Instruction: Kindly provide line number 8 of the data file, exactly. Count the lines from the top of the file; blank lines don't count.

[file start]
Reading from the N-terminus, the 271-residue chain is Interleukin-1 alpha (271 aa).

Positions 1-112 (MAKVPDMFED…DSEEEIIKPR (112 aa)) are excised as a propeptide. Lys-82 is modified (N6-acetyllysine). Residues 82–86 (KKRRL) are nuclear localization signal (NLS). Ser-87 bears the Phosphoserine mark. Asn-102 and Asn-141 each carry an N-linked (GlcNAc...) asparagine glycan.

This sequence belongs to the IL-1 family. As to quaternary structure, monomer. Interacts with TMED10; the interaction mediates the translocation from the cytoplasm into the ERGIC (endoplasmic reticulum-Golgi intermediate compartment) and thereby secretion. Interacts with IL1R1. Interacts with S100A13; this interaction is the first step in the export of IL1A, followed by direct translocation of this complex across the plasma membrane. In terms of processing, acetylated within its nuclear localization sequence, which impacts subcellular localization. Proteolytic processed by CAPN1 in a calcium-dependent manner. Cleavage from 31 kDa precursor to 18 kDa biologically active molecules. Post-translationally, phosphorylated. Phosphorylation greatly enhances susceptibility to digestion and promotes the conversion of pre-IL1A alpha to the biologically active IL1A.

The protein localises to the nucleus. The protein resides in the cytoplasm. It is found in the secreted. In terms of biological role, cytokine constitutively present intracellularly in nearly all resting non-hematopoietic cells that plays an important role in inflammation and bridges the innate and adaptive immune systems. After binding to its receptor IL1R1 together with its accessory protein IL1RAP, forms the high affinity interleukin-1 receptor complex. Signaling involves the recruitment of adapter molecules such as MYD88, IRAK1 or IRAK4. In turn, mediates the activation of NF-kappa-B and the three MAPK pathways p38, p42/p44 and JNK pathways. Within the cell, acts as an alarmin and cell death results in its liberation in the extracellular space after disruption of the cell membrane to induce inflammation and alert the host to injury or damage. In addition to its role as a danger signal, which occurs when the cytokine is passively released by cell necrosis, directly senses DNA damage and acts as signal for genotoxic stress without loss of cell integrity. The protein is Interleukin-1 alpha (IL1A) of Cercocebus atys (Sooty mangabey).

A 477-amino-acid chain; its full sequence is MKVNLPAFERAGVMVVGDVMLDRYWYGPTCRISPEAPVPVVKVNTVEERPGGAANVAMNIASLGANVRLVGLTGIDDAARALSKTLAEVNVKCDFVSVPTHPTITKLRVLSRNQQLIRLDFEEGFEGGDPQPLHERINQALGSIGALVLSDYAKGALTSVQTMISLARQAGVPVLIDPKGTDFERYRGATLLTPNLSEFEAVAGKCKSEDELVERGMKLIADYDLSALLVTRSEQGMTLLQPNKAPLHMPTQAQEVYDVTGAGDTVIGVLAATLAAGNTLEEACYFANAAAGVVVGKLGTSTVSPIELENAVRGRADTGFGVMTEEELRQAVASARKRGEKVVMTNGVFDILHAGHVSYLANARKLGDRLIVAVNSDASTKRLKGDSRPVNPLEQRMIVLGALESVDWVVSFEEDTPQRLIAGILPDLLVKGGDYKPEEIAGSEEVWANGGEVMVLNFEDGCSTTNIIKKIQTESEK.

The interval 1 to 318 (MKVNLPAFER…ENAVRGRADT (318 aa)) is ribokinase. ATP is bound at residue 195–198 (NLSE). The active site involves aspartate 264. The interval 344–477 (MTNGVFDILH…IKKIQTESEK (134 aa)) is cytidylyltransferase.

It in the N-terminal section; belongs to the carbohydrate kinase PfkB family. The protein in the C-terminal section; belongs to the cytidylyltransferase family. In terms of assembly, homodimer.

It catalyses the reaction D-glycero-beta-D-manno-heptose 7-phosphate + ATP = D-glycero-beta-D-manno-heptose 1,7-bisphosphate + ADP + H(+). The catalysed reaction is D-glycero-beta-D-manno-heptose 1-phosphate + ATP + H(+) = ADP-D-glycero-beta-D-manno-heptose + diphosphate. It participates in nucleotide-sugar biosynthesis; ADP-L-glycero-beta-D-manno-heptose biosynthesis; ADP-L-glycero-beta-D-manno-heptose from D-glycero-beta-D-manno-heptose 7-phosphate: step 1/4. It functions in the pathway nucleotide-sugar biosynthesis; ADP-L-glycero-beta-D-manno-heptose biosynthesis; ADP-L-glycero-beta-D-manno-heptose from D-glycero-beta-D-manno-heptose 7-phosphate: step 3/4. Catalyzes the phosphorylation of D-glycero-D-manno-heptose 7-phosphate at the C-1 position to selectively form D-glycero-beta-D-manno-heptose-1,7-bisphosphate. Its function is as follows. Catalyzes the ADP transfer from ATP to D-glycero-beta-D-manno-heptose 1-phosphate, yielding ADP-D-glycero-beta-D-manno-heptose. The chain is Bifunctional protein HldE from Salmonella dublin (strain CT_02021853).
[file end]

It catalyses the reaction D-glycero-beta-D-manno-heptose 7-phosphate + ATP = D-glycero-beta-D-manno-heptose 1,7-bisphosphate + ADP + H(+). The catalysed reaction is D-glycero-beta-D-manno-heptose 1-phosphate + ATP + H(+) = ADP-D-glycero-beta-D-manno-heptose + diphosphate. It participates in nucleotide-sugar biosynthesis; ADP-L-glycero-beta-D-manno-heptose biosynthesis; ADP-L-glycero-beta-D-manno-heptose from D-glycero-beta-D-manno-heptose 7-phosphate: step 1/4. It functions in the pathway nucleotide-sugar biosynthesis; ADP-L-glycero-beta-D-manno-heptose biosynthesis; ADP-L-glycero-beta-D-manno-heptose from D-glycero-beta-D-manno-heptose 7-phosphate: step 3/4. Catalyzes the phosphorylation of D-glycero-D-manno-heptose 7-phosphate at the C-1 position to selectively form D-glycero-beta-D-manno-heptose-1,7-bisphosphate. Its function is as follows. Catalyzes the ADP transfer from ATP to D-glycero-beta-D-manno-heptose 1-phosphate, yielding ADP-D-glycero-beta-D-manno-heptose. The chain is Bifunctional protein HldE from Salmonella dublin (strain CT_02021853).